Lucy Tan, chief human resource officer at NatSteel Holdings, talks to Jerene Ang and Akankasha Dewan about the nuances of implementing and measuring the effectiveness of an in-house HRMS.
Today, HR has to transform from an administrative function to being a strategic, value-enhancing business partner to firms.
With this dramatic change comes some significant differences in the way HR plans and executes its initiatives, with a special emphasis on leveraging technology.
Utilising an HRMS can positively affect an organisation’s internal work environment by creating time for HR staff to allocate towards more impactful employee programmes or issues.
“As companies grow and expand, you need to have a tool to help you manage the transactions and automate your processes,” says Lucy Tan, chief human resource officer at NatSteel Holdings.
“Not only will this reduce a lot of manual processes and increase efficiency, it will also enable us to empower managers to make better decisions with the data generated.”
Tan explains her team has implemented an HRMS “from scratch” with its client partner.
She emphasises the government has been stressing on productivity. One way to do this is to automate your processes.
“Also, with a controlled system in place, we will be able to do planning ahead of time. For example, we have so many workers working on shifts and rotating shifts, and they also work overtime. At least with the HRMS integrated with the clocking system, we not only can track their hours and plan ahead, but it helps to put governance and compliance in place.”
She reveals the company has already rolled out the first phase of the system, which is performance management. Other than setting and reviewing KPIs online, goals get cascaded to every employee, so there is visibility of how individuals can contribute to achieving the company objectives.
“We also have a tool to do talent reviews where charts are generated to show the high and poor performers at the organisational level.”
Measuring the returns of the system
These features may be great, but how profitable were the returns of investment of the system?
According to Tan, the biggest returns were in terms of how much time her company saved on generating HR data especially using data analytics for business decisions.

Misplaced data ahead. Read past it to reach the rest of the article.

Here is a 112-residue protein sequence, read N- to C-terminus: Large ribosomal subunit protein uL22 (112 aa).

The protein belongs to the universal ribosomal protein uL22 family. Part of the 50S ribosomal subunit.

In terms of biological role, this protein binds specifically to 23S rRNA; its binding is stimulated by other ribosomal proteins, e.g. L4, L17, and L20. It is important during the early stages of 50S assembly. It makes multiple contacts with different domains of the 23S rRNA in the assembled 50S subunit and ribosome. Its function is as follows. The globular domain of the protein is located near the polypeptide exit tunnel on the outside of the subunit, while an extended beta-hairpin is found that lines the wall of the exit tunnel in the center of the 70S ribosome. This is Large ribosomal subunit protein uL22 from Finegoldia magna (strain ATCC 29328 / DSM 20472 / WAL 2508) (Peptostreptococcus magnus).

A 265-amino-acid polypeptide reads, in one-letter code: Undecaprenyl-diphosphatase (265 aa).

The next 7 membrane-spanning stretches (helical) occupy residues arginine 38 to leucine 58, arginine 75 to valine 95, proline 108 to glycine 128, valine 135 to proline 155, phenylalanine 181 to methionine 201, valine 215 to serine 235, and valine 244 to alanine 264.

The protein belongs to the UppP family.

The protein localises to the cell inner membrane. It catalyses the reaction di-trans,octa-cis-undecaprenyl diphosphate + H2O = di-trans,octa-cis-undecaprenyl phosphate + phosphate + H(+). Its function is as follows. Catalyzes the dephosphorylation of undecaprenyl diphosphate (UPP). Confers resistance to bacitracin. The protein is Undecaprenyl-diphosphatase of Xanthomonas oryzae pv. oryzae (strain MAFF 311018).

“Our online performance management system significantly reduces the appraisal cycle time as managers can access employee data before each talent review discussion with an employee.”
She explains that now it takes half the time to generate such reports compared to before the system was implemented.
However, Tan adds these returns were gained after several challenges.
Every new system has teething issues after implementation, similarly the company also had to deal with the changes expected from the business after using the system.
These included demands from the employees to enhance the features of the system.
“These are called improvements, for example, improving the interface for greater user experience. Now, we are looking into integration for the iPad and mobile and are developing the mobile apps,” she says.
She reveals her vision of the ideal system, by saying it should cater to making employees feel empowered by allowing for better access to information.
It should also reduce the stress on HR for administrative changes as well as reduce the amount of paper needed, in line with the company’s “go green” initiative.
Additionally, it should come in the form of a cloud-based solution, be accessible across various devices (desktops/laptops, smartphones and tablets) and be a completely organic and native solution.
It should also contain analytics with dashboards to serve the organisation and aid in the making of good decisions.
Managing expectations from the system
Of course, there will be a learning curve with the new system and a lag in performance while the old data is integrated with the new.
Such problems point to the fact that bringing in a new system can be a challenge for both managers and employees, as they have to get used to the new changes in HR processes.
Tan explains, however, that proper communication before and during the implementation of such a system can help.
“We did roadshows, training and a lot of communication before we implemented the system. Some required more hand holding, so when they need help, the team will guide them personally,” she says.
Recounting the biggest obstacles her team encountered during the process, Tan warns a key element of implementing processes successfully is, in fact, change management.
“I think sometimes, we are too aggressive with the implementation timeline and eager to implement quickly. However, it also requires time for employees and managers to change their mindset and adapt to a self-service model using technology to replace manual work.”